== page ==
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The access on Manifest seems to be tricky from a trait in scala.

How could this code compile in scala ?

trait SomeTraitOf[+A] {

  def newInstanceOfA : A = /*  necessary code to make it work */


(Related, it works fine as a parametized class :

class SomeTraitOf[A : Manifest] {

  def newInstanceOfA(implicit m : Manifest[A]) : A =


but not with a covariant type parameter (+A))

Edit : The real stuff

sealed trait RootPeerProxy[+A] extends Proxy {

  def peer: A
  def self = peer
  def peerManifest[B >: A](): Option[Manifest[B]]
  private[scalavaadin] def newInstance() : Option[A]

trait PeerProxy[+A] extends RootPeerProxy[A] {
  override def peerManifest[B >: A](): Option[Manifest[B]]
  override def peer(): A = this.newInstance match {
    case None => {throw new IllegalStateException("oups")} 
    case Some(a) => a
  private[scalavaadin] override def newInstance() : Option[A] = peerManifest map { m =>    m.erasure.newInstance.asInstanceOf[A] }

Since traits cannot provide manifest for the parametized trait, the class implementing the trait should, but I am not getting it.

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1 Answer 1

up vote 4 down vote accepted

About covariance:

Since Manifest[A] is invariant in the parameter A, you can't do what you want directly. The usual strategy is to weaken the return type,

trait SomeTraitOf[+A] {
  def newInstance[B >: A](implicit m: Manifest[B]): B = {

You can use the trait as follows,

class Parent
class Child extends Parent
val childBuilder = new SomeTraitOf[Child] {}
val parentBuilder: SomeTraitOf[Parent] = childBuilder
parentBuilder.newInstance // returns a Parent!

About View Bounds:

From your comment below, I guess you're also asking about "view bounds", which are just a concise way of declaring an implicit parameter. Your declaration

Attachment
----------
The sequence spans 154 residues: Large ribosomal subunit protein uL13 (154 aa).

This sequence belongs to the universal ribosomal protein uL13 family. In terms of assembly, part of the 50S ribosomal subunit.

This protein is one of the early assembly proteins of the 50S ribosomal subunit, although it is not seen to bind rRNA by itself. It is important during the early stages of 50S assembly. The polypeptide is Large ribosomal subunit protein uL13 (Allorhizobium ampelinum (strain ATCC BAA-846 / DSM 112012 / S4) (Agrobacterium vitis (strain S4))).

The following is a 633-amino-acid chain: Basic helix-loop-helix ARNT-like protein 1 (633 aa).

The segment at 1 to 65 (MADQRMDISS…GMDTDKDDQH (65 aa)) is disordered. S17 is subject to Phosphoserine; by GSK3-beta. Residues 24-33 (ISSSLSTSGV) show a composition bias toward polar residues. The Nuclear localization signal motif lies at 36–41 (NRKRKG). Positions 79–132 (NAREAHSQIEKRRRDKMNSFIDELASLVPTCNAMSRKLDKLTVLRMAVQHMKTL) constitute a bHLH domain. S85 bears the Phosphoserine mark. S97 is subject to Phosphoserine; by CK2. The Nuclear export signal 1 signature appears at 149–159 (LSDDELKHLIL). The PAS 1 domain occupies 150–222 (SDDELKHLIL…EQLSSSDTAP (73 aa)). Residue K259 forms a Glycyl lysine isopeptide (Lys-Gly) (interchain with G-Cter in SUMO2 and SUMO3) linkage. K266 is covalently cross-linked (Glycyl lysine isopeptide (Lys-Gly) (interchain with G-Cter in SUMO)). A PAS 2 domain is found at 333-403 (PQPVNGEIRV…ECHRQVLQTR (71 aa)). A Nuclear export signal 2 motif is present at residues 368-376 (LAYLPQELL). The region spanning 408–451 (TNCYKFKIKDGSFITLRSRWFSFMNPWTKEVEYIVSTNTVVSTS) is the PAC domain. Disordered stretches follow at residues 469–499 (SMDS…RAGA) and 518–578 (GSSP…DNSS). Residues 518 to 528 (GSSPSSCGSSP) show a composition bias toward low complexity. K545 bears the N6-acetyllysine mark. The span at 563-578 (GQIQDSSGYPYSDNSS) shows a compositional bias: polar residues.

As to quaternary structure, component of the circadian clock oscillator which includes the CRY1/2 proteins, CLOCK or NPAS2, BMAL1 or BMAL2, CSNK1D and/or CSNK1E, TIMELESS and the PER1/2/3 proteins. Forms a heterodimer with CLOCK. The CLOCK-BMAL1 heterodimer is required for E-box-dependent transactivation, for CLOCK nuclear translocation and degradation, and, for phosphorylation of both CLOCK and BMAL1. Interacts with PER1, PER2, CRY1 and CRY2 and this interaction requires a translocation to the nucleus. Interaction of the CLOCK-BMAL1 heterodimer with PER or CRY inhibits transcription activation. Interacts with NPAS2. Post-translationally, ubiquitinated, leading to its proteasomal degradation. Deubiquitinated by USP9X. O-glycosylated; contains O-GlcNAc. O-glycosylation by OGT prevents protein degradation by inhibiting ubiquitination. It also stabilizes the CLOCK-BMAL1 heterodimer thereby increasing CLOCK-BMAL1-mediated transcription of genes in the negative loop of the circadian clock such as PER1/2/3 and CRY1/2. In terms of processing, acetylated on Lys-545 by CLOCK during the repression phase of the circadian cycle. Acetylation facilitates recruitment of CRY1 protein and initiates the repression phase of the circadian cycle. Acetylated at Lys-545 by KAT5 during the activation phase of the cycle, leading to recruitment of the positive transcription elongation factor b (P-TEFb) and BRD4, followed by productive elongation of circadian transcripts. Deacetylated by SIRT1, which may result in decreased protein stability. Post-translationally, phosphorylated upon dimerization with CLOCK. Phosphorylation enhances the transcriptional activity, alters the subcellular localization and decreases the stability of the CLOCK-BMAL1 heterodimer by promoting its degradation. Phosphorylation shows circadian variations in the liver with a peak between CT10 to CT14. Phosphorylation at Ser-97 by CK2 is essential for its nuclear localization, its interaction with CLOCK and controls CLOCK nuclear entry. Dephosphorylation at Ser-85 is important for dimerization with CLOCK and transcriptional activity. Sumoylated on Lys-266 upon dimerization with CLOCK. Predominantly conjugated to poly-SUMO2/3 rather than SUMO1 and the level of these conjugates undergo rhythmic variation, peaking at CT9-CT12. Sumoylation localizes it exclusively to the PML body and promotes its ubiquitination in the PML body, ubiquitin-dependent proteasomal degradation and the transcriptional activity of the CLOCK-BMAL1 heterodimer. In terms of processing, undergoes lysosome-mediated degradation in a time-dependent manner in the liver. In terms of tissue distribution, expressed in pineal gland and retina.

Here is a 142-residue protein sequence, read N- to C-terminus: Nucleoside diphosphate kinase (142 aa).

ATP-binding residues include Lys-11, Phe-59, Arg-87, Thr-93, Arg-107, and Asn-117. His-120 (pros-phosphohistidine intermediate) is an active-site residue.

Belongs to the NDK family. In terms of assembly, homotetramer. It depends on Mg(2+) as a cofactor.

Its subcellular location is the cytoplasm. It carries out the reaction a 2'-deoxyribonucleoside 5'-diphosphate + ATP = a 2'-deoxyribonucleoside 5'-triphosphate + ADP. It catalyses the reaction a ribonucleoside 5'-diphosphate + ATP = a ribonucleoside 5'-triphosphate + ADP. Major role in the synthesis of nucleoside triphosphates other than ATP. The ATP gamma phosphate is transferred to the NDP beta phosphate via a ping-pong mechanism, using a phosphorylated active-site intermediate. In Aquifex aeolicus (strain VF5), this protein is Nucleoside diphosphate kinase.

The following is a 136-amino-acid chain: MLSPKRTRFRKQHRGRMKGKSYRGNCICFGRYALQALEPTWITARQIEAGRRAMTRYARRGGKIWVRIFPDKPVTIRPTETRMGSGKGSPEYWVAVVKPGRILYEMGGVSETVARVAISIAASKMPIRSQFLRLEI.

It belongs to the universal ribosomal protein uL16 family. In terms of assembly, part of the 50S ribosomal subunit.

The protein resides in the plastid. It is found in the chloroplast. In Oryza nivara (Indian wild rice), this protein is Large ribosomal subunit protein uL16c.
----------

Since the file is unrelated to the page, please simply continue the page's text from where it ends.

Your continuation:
class SomeTraitOf[A : Manifest] { ...

basically translates to

class SomeTraitOf[A]()(implicit m0: Manifest[A]) { ....

Traits can't have view bounds because they can't take any (value) parameters. But that's not really a problem here, because in your example

class SomeTraitOf[A : Manifest] {
  def newInstanceOfA(implicit m : Manifest[A]) : A =

you're not using the view bound! (You're using the parameter m instead.) If you wanted to use the view bound, you could do it this way:

class SomeTraitOf[A : Manifest] {
  def newInstanceOfA : A =
share|improve this answer
class SomeTraitOf[+A : Manifest] { def newInstanceOfA[B >: A](implicit m : Manifest[B]) : B = m.erasure.newInstance.asInstanceOf[B] } works fine, but trait does not carry manifest information. –  jwinandy Aug 1 '11 at 0:39
Ok, I get it, I cannot use it directly in the trait, like def peer() : A = newInstance, but it works fine outside. –  jwinandy Aug 1 '11 at 0:43
I'm not sure I understand your question, but I updated my answer with more information. –  Kipton Barros Aug 1 '11 at 1:01
I am making some trait to Proxy an existing API (Vaadin) in Scala. I do not want to write tons of code, so, I may want to have a clean solution for default Peer constructor in a PeerProxy. –  jwinandy Aug 1 '11 at 1:19
You can take a look if you want at other parts of the code here : github.com/un-jon/scala-vaadin/tree/master/core/src/main/scala/… –  jwinandy Aug 1 '11 at 1:20

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